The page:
A lot or a little?
The parents' guide to what's in this movie.
What parents need to know
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What's the story?
In order to broadcast images of the historic first moon landing back to the 300 million people who would be watching, NASA needed access to the world's biggest satellite dish, which happened to be in the middle of a sheep paddock in remote Parkes, Australia. Thus begins this story, as NASA scientist Al Burnett (Patrick Warburton) is sent to Parkes to handle the broadcast. At first, Burnett and the three on-site engineers are suspicious of each other. Benign leader Cliff Buxton (Sam Neill), temperamental "Mitch" Mitchell (Kevin Harrington) and shy Glenn Latham (Tom Long) are thrilled about being a part of the incredible adventure of a trip to the moon. But they are also shaken by the responsibility. The town of Parkes is also a little overwhelmed by the visibility. All of a sudden, a town no one ever paid any attention to is being visited by dignitaries and the press, and that creates opportunities for all kinds of upheaval. But the real problem arises when Parkes, selected as the site for the dish because of its stable weather conditions, is subjected to high winds just at the time its position needs to be most precisely calibrated.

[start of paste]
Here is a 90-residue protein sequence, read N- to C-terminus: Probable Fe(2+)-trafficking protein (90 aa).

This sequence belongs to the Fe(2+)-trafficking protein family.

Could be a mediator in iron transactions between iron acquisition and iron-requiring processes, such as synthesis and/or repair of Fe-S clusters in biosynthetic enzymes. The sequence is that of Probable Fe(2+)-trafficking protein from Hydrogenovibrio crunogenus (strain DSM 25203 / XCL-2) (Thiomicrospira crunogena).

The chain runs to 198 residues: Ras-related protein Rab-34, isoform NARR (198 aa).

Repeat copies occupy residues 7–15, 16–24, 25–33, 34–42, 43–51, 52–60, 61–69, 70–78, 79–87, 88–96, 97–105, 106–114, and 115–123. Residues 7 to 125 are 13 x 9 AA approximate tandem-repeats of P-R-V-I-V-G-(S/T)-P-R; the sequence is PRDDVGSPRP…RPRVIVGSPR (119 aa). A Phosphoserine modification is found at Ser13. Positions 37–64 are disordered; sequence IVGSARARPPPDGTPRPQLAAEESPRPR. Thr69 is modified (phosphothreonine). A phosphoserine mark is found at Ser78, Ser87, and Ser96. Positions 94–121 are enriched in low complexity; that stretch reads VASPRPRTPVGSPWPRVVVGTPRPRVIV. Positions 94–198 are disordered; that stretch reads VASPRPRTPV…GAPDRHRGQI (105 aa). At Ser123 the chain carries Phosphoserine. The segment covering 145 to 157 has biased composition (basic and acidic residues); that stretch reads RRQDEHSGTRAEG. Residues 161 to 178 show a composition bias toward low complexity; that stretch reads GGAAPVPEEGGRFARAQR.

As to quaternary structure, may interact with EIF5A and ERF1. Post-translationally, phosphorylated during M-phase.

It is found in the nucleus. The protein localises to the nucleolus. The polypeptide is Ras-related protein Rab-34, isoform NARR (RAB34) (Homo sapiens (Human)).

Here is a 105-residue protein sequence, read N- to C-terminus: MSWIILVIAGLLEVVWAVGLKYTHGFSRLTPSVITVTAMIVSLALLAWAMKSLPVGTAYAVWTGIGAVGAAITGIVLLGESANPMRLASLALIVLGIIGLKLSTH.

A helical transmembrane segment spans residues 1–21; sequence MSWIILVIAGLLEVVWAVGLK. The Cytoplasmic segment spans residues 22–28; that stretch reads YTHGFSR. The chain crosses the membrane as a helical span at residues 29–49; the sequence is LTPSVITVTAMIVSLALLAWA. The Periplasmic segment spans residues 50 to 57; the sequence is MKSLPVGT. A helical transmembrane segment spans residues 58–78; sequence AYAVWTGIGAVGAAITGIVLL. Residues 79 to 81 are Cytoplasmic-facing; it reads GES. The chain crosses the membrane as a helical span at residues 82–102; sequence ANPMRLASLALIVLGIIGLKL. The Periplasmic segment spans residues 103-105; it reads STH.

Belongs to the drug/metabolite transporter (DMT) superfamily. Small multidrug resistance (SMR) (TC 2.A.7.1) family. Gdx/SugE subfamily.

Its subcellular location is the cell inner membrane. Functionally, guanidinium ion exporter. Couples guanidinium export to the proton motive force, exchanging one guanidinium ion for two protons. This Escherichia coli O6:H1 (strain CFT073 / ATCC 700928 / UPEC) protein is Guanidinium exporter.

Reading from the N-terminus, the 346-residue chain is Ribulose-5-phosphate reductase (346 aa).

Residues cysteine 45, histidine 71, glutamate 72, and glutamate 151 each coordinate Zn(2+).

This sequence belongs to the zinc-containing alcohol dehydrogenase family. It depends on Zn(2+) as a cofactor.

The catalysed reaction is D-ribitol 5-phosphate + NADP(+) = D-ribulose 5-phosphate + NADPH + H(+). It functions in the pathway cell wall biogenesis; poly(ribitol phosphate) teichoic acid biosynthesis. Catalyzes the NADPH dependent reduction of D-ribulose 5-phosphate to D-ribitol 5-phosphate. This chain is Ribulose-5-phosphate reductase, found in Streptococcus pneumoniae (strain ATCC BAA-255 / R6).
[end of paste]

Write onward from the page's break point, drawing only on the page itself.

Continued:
Is it any good?
This delightful "dish" is delicious. The movie features dozens of sharply but observed moments and delightfully quirky characters, including a dim security guard, a military-obsessed teenager with a crush on the mayor's daughter, and the engineers themselves.
Warburton is sheer pleasure to watch as the straight-laced NASA representative. Tom Long is marvelous as an engineer who can catch the errors in the NASA specifications but who can never quite get up the nerve to ask out the girl who delivers the sandwiches. Sam Neill gives a warm portrayal of a man who had to be reminded to be excited about the trip to the moon, but who understood that all they needed in the contract with NASA was "we agree to support the Apollo 11 mission."
Talk to your kids about ...
Families can talk about the decisions that the engineers faced, including the decision to lie to NASA. Was that the right thing to do? Why or why not? What did it mean when Cliff told Glenn that "failure is never quite so frightening as regret?" Was he talking about more than one thing? Watch how the engineers respond to problems. What questions do they ask? How do they evaluate their options? How did Al and the Australians learn to trust each other?
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